James Webb Telescope releases largest ever image

(ORDO NEWS) — A team of scientists working at the James Webb Space Telescope (JWST) has just released the largest image taken by the telescope to date.

The image is a mosaic of 690 individual frames taken by the telescope’s Near Infrared Camera (NIRCam). It covers an area of ​​the sky about eight times larger than the first JWST image from July 12th.

It has a huge number of galaxies, many of which have never been seen before. In addition, the team may have photographed one of the most distant galaxies currently observed.

Scientists from the Cosmic Evolution Early Release Science Survey (CEERS) collaboration said the mosaic shows a patch of sky near the handle of Ursa Major.

The images were taken as part of the first observations by the CEERS team, whose goal is to demonstrate that JWST can be effectively used to conduct extragalactic surveys in parallel with other tasks of the telescope.

“This is just the 1st epoch of our observations,” said team member, astrophysicist Rebecca Larson. “Less than half of our program is behind us, and our data has already led to new discoveries and an unexpected array of never-before-seen galaxies.”

Larson also encouraged everyone to open the high resolution images, zoom in and study them. But with the proviso that the highest resolution versions of the images are so huge that they cannot be viewed on small screens, such as telephones.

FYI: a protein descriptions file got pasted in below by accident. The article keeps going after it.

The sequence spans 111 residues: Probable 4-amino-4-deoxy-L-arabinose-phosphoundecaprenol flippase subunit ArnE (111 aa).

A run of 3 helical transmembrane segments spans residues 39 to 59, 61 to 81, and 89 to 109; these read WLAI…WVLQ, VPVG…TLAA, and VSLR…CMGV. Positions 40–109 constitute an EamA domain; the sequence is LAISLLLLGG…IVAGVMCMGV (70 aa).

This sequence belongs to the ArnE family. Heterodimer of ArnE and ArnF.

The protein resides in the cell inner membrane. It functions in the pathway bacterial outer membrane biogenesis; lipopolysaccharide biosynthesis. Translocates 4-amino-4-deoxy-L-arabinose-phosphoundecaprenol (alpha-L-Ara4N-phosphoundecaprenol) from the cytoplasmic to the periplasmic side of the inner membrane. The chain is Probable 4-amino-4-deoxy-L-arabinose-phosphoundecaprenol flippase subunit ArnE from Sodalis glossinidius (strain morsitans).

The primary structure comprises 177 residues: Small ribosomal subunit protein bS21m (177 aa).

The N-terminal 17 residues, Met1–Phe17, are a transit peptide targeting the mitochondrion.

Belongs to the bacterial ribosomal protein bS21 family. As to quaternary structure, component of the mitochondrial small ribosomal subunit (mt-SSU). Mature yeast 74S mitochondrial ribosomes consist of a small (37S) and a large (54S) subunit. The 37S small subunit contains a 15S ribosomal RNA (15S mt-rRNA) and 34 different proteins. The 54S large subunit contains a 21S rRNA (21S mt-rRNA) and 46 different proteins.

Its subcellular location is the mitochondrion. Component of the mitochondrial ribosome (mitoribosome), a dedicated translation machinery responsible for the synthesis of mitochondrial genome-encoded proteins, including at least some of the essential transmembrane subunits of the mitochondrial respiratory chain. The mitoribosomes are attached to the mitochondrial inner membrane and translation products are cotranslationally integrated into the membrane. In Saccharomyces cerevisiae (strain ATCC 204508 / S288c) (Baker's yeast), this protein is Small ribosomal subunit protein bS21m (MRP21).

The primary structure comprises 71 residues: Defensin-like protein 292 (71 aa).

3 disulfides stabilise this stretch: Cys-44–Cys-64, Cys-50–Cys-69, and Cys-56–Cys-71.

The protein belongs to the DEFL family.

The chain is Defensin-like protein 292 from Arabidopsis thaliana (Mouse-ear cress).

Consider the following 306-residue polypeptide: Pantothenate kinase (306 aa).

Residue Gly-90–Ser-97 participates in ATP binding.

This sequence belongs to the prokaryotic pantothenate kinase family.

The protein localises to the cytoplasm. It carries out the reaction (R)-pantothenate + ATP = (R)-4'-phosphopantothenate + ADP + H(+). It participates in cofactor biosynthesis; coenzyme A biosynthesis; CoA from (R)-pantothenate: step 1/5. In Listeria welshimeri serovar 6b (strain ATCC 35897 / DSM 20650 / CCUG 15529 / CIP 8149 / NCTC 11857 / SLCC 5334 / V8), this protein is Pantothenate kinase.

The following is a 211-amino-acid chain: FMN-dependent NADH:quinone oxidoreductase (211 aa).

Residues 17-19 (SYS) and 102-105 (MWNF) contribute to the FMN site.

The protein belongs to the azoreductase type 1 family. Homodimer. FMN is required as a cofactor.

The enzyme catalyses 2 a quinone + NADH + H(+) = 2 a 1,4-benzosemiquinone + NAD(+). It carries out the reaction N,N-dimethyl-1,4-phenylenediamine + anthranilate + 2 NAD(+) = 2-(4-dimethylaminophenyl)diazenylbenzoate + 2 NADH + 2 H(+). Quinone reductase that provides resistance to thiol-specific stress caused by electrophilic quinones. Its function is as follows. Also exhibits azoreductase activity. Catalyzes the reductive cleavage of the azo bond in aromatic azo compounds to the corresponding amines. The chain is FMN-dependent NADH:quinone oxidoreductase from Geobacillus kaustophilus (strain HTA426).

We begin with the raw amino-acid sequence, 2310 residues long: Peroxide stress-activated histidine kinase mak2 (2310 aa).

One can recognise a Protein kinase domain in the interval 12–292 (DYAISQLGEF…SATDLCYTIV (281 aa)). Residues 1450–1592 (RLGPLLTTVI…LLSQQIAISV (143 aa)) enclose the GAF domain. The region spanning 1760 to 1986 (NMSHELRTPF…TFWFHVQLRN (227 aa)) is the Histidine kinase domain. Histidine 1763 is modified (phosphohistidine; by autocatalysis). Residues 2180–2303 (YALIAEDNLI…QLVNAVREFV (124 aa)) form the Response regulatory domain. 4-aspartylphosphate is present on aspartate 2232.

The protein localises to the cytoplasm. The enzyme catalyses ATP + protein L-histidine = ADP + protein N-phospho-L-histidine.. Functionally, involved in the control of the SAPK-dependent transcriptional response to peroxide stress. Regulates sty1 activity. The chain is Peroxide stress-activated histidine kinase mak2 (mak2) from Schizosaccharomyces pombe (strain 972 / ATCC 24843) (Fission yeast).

“The huge number of galaxies that we photographed is amazing!” Larson admits.

In addition, you can see an interacting system of galaxies with a redshift of 1.4 – the CEERS team called it the “Cosmic Kraken” – and two interacting spiral galaxies with a redshift of z=0.7.

Scientists have identified the object, named the “Maisy Galaxy” in honor of the daughter of project leader Stephen Finkelstein.

It may be one of the earliest observable galaxies. While the find is awaiting confirmation, the team has published their research on it.

This galaxy has never seen such a redshift before and may be even older than SMACS 0723, which JWST imaged earlier.

Astronomers believe that JWST sees this galaxy 300 million years after the Big Bang. However, if the Maisie Galaxy is confirmed, it could have formed as little as 290 million years after the Big Bang.

It was during a period called the Age of Reionization when the first stars lit up and hydrogen began to ionize, allowing the first light to shine in the universe.


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